"Rags" is one of those Broadway musicals famous for still having potential.
About the American immigration experience in the early 20th century, the show was created by a team of Broadway all-stars: book writer Joseph Stein ("Fiddler on the Roof"), composer Charles Strouse ("Annie," "Bye Bye Birdie"), lyricist Stephen Schwartz ("Godspell," "Pippin") and director Gene Saks ("Mame," "Brighton Beach Memoirs").
"Rags" ran for only 18 previews and four regular performances on Broadway in August of 1986. The show underwent numerous revisions at regional theaters. There was a notable reworking just three years ago in Florida.
Now "Rags" is renewed again. Strouse and Schwartz have reunited for extensive rewrites alongside a new book writer, David Thompson (Stein died in 2010) and director Rob Ruggiero. The show began performances at the Goodspeed Opera House Oct. 6 and is there through Dec. 10.
"I spent a year of my life in the making of this," says director Rob Ruggiero, in a phone interview following a September rehearsal. Ruggiero is perhaps best known in Connecticut as the producing artistic director of TheaterWorks, but Ruggiero has also been a regular director at the Goodspeed for the past decade.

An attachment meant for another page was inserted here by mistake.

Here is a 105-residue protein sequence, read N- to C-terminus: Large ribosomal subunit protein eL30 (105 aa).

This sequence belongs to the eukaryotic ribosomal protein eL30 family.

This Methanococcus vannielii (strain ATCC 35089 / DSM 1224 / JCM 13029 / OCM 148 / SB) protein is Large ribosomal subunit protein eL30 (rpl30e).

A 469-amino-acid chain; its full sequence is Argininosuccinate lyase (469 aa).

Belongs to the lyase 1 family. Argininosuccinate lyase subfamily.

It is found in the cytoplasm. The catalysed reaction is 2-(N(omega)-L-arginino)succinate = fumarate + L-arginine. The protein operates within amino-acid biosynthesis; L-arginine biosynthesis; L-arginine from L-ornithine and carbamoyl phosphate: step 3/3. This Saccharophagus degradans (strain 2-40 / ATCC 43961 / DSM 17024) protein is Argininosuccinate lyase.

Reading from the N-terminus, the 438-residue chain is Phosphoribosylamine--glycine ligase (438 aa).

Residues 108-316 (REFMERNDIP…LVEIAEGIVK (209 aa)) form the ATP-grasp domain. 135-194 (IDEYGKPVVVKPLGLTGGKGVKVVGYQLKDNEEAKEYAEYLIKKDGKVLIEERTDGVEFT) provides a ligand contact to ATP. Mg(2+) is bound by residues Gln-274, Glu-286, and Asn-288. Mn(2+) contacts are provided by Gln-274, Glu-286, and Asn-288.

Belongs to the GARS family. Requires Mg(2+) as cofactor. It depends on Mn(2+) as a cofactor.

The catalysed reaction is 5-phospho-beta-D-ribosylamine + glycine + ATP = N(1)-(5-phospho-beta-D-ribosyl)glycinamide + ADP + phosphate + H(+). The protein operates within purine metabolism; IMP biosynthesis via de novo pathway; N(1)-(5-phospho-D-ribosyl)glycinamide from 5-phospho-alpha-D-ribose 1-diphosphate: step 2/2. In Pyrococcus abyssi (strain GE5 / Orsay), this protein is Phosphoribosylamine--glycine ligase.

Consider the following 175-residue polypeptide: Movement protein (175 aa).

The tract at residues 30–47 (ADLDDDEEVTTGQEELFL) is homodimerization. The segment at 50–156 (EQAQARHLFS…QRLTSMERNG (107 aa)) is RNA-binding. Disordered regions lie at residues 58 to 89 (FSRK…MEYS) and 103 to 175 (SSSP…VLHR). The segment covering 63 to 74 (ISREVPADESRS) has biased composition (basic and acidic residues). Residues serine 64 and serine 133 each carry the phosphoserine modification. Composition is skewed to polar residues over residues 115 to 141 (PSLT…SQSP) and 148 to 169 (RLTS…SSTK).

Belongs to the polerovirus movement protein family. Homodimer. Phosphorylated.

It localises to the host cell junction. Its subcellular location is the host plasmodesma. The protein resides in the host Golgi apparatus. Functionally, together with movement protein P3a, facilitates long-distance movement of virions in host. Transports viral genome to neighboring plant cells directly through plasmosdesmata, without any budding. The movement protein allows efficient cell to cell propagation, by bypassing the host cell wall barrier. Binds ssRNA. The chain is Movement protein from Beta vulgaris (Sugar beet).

"The Goodspeed suggested 'Rags' to me. It had the Goodspeed mission written all over it. We all believed it should be revisited. So we went to [Stephen Schwartz and Charles Strouse]. And they said no!" Ruggiero says, laughing.
The creators were only interested in a new production of the show if it underwent an overhaul.
"They said we could only do it if we didn't just rearrange the deck chairs. They wanted to pull it completely apart." Ruggiero, who has helped develop a number of musicals from scratch, including the hit "Ella," was happy to oblige.
This new version, which the creative team hopes could become the official version of "Rags" used when other theaters want to stage the show, has removed what were once central characters, dropped some songs and added new ones, changed the context or the singers for some of those songs, and reduced the size of the cast from 29 to 15.